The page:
Attempts to answer this question were made at an expanded governmental meeting devoted to decentralisation and regional development, held recently in Vinnytsia.
“Are four years much or little for such a reform?” started his speech Stepan Kubiv, First Vice Prime Minister of Ukraine, during the expanded governmental meeting on decentralisation and regional development. The speech by Mr Kubiv opened the thematic block: "Economic growth of the regions: the priority of the current decentralisation stage".
The First Vice Prime Minister stressed that implementation of the reform took place under complicated circumstances, not encountered by Ukraine during its recent history. It means an armed conflict with Russia, complete lack of money on the treasury account, hybrid war, loss of the Russian market, etc. But already in 2017, Ukraine's GDP grew by 2.5% and the industry – by 3%. Average salary in the state amounted to about UAH 7 thousand per month, and in Kyiv – UAH 12-14 thousand per month. An indication of positive change is also the increase of Ukraine's position in the International Doing Business ranking.
“Over last year we received UAH 366 billion of capital investments, which is 22% more than in 2016,” said Stepan Kubiv. “We managed to reorient ourselves to the markets of the EU and Asia, and now we deliver there not only raw materials, but also finished products. Thus, we are talking not only about stabilisation, but also about growth.
William Tompson, Senior Counsellor and Deputy Head of the Regional Development Policy Division of the OECD, was not so optimistic in his speech. He stressed that there is still a lot of work ahead.
“When I am asked about Ukraine, I say that from the times of the Maidan, it has moved forward less than expected, but more than it usually advances," said Mr Tompson. “Decentralisation reform is one of the most successful and one of the key, as it forms the basis for many other reforms. When everything just started, many in Europe believed that voluntary amalgamation of hromadas was impossible in such a short time. But Ukraine managed to do this, and now it's important not to lose the momentum. Do not stop. There is a need of further amalgamation of hromadas, fiscal decentralisation, etc...
William Tompson also noted that excessive attention of Ukrainians to external financing hampers the development of the reforms.
"Often, people are waiting for donor money from abroad considering them to be "salvation" from all their misfortunes," he said. “It is wrong. It is necessary to open own local economic potential. While the donor funds and the funds from the SFRD are just the means for this. We also noticed that investments into physical infrastructure do not affect the growth of regions. Real changes can only be achieved through investing in innovation, human capital, business support, etc. Only then will we get a cumulative effect.”
Mr Tompson drew attention to the fact that, according to the level of economic development, the regions of Ukraine are very different from each other.
“Before Maidan, Kyiv accounted for 35% of Ukraine's GDP, and the Kyiv Oblast, along with its capital, had 45%,” he said. “It's not bad that the centre of the country is so rapidly developing, but the regions must grow as well. Besides, the gap between the rich and the poor should decrease. With decentralisation it is quite possible, because people on the ground know much better what exactly needs to be changed for growth, than in the centre.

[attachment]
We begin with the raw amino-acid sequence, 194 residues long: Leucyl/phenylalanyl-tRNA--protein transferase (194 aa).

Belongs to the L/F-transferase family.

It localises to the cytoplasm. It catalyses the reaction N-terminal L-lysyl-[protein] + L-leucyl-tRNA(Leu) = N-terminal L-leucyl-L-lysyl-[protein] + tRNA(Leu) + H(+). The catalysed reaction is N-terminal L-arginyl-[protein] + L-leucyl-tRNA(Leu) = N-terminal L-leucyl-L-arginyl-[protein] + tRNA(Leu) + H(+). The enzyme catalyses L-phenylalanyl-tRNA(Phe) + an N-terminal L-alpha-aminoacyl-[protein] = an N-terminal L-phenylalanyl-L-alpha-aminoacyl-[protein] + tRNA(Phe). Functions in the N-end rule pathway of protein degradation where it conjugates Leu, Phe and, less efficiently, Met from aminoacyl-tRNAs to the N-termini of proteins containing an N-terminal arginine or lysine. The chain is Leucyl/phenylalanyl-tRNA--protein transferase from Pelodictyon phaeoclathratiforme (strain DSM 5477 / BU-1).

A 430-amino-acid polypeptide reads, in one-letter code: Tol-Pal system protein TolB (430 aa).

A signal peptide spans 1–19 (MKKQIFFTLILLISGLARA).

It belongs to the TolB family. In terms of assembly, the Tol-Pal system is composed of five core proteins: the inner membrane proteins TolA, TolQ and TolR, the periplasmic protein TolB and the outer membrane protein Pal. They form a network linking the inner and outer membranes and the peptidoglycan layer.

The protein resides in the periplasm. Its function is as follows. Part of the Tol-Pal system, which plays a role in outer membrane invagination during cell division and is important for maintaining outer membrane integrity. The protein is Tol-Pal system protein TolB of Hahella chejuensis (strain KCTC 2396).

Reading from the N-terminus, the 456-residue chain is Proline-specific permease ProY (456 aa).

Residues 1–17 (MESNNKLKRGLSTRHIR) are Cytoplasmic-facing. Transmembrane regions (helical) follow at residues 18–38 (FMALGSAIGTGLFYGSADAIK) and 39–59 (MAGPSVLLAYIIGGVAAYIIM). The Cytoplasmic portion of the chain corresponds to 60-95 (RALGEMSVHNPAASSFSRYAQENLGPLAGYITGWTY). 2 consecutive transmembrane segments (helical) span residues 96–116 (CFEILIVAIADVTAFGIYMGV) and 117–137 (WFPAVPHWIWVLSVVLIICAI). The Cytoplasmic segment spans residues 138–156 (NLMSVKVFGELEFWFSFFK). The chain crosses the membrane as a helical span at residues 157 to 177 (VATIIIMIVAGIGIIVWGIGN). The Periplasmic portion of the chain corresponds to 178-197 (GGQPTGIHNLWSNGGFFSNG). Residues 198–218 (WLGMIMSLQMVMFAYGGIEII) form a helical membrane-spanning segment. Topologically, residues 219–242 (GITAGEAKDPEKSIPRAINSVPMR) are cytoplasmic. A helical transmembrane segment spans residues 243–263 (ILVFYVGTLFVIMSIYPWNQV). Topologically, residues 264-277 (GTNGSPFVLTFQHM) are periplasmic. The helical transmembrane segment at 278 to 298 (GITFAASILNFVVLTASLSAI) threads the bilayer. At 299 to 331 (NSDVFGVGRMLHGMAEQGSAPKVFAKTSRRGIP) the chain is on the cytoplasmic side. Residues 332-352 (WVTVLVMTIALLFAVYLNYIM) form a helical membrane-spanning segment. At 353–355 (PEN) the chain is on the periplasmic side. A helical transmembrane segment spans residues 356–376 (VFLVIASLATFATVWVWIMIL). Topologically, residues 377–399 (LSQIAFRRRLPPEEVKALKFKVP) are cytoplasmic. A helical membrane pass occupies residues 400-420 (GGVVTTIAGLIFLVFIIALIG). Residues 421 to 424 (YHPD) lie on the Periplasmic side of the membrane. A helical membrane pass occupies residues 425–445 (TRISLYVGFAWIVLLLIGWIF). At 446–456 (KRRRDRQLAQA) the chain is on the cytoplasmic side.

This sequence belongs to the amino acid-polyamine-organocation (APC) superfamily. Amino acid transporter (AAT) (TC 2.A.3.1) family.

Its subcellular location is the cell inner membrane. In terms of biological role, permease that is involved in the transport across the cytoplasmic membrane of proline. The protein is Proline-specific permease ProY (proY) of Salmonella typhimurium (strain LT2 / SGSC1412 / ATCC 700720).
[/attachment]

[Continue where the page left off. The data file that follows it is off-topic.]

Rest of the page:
At the end of his speech, Mr Tompson compared Ukraine to a ship people try to rebuild at sea during a storm.
“It is extremely difficult, but there are no alternatives to this work,” emphasised the European expert. “And we are ready to help Ukrainians in this heroic deed.”
The speech of Oleh Synyutka, head of the Lviv Oblast State Administration, was quite frank as he drew attention to a few sensitive issues.
“In the first quarter of this year, the Lviv Oblast has significantly increased revenues to both the state and local budgets,” he said. “During last year, 1,836 infrastructure facilities and over 600 kilometres of roads were repaired. But I would like to emphasise: if we do not revise the policy on customs indicatives, we will lose a serious source of income ... The growth of small and medium-sized producers in the village and the development of the cooperative movement are indisputable. However, I would like to draw attention to the need to revise the basic monetary valuation of land. Why has it decreased this year compared to the past one? Land is one of the main budget forming indicators, the second in volume after the PIT. Another negative point concerns the state policy directed at the consolidation of land plots, the reason why local communities lose...
Danylo Bilak, director of the UkraineInvest Investment Attraction and Support Office, instead of delivering a speech, has shown a movie advertising Ukraine as a very attractive investment state.
“When we got the Prime Minister's task to provide 5-7% of investment growth, we realised that for this we have to rebrand Ukraine at first,” said Danylo Bilak. “Believe me, investors are primarily afraid of corruption, and not war. In addition, we must solve the problems of existing investors before calling for new ones. Due to solutions to these problems, last year investors additionally invested in Ukraine USD 700 million. Another UAH 1.3 billion are to be invested in the Ukrainian economy this year. I want to emphasise: everything will be fine in Ukraine, when investors are treated as honoured guests at all levels of government.”
The material was created with the support of the Swiss-Ukrainian project "Decentralisation Support in Ukraine" DESPRO
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